I’ve been thinking about books. More specifically, I’ve been thinking about authors.

When Marie Kondo suggested books might not always spark joy, there was a worldwide collective gasp. A feeling of how dare she say such a thing. And while I believe the objections to Marie Kondo are largely rooted in an unfortunate misunderstanding and misrepresentation of what she was saying, I do understand the knee-jerk instinct behind the horror. The truth is, despite a thousand, thousand handwringing thought pieces claiming people today hate reading, so many of us still love books. Books – and libraries – bring us joy.

Like Belle from Beauty and the Beast, one of my greatest fantasies is a library all of my own. Walls and walls of books, all lined up and ready to be read, ready to share their wonders with me. To this day I can’t walk past a bookstore – especially a second-hand one – without desperately wanting to go inside. Books are beautiful. Who wouldn’t want to be surrounded by them?

Can we all just agree this is one of the greatest scenes of all time?

As a child, one of my favourite places in the world was the local library. I’d spend hours wandering around, carefully selecting books to take home to me. At the time, I barely understood the concept of author. I understood the concept of a series – from the William books to Anne of Green Gables to The Magic Faraway Tree, once I fell in love with a series I would try consume every book I could find in it. But the authors? I didn’t even read their names.

Then I discovered Terry Pratchett. And for the first time, books weren’t these mystical objects that appeared out of nowhere, containing magic and wonder and joy. They were mystical objects created by gifted magicians who used words to conjure up magic and wonder and joy.

As an editor, I have the privilege of working with authors one-on-one. I’ve been able to witness the process as a book goes from early drafts, through rewrite after rewrite, until it finally arrives in the world in its final form: one of those books that sit on someone’s shelf (virtual or otherwise), sparking that joy.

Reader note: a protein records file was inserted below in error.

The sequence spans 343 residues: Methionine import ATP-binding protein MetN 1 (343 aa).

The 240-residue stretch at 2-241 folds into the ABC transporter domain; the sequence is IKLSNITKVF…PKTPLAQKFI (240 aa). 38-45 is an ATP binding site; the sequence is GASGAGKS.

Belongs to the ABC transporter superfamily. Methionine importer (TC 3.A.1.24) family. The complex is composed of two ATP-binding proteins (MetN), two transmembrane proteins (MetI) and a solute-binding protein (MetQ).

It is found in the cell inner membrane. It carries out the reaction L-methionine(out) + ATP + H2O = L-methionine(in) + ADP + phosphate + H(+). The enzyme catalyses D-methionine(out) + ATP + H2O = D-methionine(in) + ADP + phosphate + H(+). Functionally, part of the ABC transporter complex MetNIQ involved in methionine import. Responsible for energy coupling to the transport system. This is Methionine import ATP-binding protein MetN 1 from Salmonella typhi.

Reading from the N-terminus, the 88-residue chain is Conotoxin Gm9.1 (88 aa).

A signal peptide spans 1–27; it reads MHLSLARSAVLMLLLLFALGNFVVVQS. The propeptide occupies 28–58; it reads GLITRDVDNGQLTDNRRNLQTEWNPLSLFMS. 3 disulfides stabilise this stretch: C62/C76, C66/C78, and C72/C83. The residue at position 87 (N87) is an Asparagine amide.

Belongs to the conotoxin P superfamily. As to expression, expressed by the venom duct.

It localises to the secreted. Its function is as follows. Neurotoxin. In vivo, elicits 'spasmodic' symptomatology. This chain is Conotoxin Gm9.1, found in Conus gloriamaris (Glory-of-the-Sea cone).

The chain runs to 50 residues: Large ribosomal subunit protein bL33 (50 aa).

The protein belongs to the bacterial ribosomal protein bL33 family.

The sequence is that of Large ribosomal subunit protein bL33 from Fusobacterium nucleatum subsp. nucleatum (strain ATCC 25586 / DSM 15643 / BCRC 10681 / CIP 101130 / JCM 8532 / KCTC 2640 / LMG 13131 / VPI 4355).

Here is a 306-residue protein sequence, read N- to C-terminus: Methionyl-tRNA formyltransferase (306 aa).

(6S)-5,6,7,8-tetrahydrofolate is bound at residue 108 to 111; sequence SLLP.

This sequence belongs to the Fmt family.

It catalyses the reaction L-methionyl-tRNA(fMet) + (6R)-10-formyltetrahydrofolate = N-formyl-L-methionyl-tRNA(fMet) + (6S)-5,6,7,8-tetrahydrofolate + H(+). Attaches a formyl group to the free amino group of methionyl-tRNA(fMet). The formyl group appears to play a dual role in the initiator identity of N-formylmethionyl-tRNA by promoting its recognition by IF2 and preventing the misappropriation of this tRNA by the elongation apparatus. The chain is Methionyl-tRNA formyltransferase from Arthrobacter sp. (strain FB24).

Think about that. Every book on your shelf represents an author. Every book on your shelf represents someone who you can thank (sometimes posthumously) for the joy they’ve brought you.

So book lovers: next time you think about how much you love your books, think about the authors who created them. If you don’t already, send them some love. Make a point of reviewing their book on Amazon or Goodreads. Authors live for those reviews. Believe me when I saw few things spark more joy for an author than when a reader tells them they loved their book.

(One final rant: It was my Kindle that really made me rethink my idea of books. I already own a library – a virtual one. And while the books in my library aren’t leatherbound or filled with pages, they are still the wonderful, joyful collections of knowledge, story and information the books in any library tend to be. Best of all, I get to carry my library around with me. You can’t tell me Belle wouldn’t have given just about anything for that. We say “don’t judge a book by its cover” for a reason. A book is not defined by its physical form. To think it is is to miss the entire point of books.)

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